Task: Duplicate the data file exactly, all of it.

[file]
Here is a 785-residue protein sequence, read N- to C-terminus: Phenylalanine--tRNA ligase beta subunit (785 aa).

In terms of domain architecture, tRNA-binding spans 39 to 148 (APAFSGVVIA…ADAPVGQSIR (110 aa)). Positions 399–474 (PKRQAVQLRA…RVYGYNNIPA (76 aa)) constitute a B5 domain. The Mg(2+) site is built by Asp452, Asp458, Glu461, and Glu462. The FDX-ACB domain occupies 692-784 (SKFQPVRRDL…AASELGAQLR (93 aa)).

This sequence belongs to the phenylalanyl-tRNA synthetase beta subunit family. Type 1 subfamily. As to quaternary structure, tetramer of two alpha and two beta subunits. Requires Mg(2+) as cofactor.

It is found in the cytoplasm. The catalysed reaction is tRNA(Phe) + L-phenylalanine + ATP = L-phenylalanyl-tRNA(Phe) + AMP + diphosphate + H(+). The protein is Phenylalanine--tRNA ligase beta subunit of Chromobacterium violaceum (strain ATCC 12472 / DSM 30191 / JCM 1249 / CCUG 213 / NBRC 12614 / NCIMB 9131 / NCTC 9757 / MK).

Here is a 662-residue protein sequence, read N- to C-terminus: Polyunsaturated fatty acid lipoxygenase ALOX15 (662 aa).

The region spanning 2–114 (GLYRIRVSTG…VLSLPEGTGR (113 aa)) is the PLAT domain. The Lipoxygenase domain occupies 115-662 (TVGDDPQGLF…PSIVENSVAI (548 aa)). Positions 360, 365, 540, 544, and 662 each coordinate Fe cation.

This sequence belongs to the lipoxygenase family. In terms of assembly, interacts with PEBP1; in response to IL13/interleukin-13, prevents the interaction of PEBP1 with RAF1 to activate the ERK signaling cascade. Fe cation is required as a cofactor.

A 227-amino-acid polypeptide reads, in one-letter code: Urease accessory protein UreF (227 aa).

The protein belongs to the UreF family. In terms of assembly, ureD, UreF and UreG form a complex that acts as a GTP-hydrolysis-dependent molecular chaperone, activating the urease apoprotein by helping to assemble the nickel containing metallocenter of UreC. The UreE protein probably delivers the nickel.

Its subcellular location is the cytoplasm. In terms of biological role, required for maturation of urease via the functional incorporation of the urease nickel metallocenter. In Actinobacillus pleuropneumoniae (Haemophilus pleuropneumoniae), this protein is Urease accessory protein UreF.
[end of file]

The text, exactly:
Here is a 785-residue protein sequence, read N- to C-terminus: Phenylalanine--tRNA ligase beta subunit (785 aa).

In terms of domain architecture, tRNA-binding spans 39 to 148 (APAFSGVVIA…ADAPVGQSIR (110 aa)). Positions 399–474 (PKRQAVQLRA…RVYGYNNIPA (76 aa)) constitute a B5 domain. The Mg(2+) site is built by Asp452, Asp458, Glu461, and Glu462. The FDX-ACB domain occupies 692-784 (SKFQPVRRDL…AASELGAQLR (93 aa)).

This sequence belongs to the phenylalanyl-tRNA synthetase beta subunit family. Type 1 subfamily. As to quaternary structure, tetramer of two alpha and two beta subunits. Requires Mg(2+) as cofactor.

It is found in the cytoplasm. The catalysed reaction is tRNA(Phe) + L-phenylalanine + ATP = L-phenylalanyl-tRNA(Phe) + AMP + diphosphate + H(+). The protein is Phenylalanine--tRNA ligase beta subunit of Chromobacterium violaceum (strain ATCC 12472 / DSM 30191 / JCM 1249 / CCUG 213 / NBRC 12614 / NCIMB 9131 / NCTC 9757 / MK).

Here is a 662-residue protein sequence, read N- to C-terminus: Polyunsaturated fatty acid lipoxygenase ALOX15 (662 aa).

The region spanning 2–114 (GLYRIRVSTG…VLSLPEGTGR (113 aa)) is the PLAT domain. The Lipoxygenase domain occupies 115-662 (TVGDDPQGLF…PSIVENSVAI (548 aa)). Positions 360, 365, 540, 544, and 662 each coordinate Fe cation.

This sequence belongs to the lipoxygenase family. In terms of assembly, interacts with PEBP1; in response to IL13/interleukin-13, prevents the interaction of PEBP1 with RAF1 to activate the ERK signaling cascade. Fe cation is required as a cofactor.

A 227-amino-acid polypeptide reads, in one-letter code: Urease accessory protein UreF (227 aa).

The protein belongs to the UreF family. In terms of assembly, ureD, UreF and UreG form a complex that acts as a GTP-hydrolysis-dependent molecular chaperone, activating the urease apoprotein by helping to assemble the nickel containing metallocenter of UreC. The UreE protein probably delivers the nickel.

Its subcellular location is the cytoplasm. In terms of biological role, required for maturation of urease via the functional incorporation of the urease nickel metallocenter. In Actinobacillus pleuropneumoniae (Haemophilus pleuropneumoniae), this protein is Urease accessory protein UreF.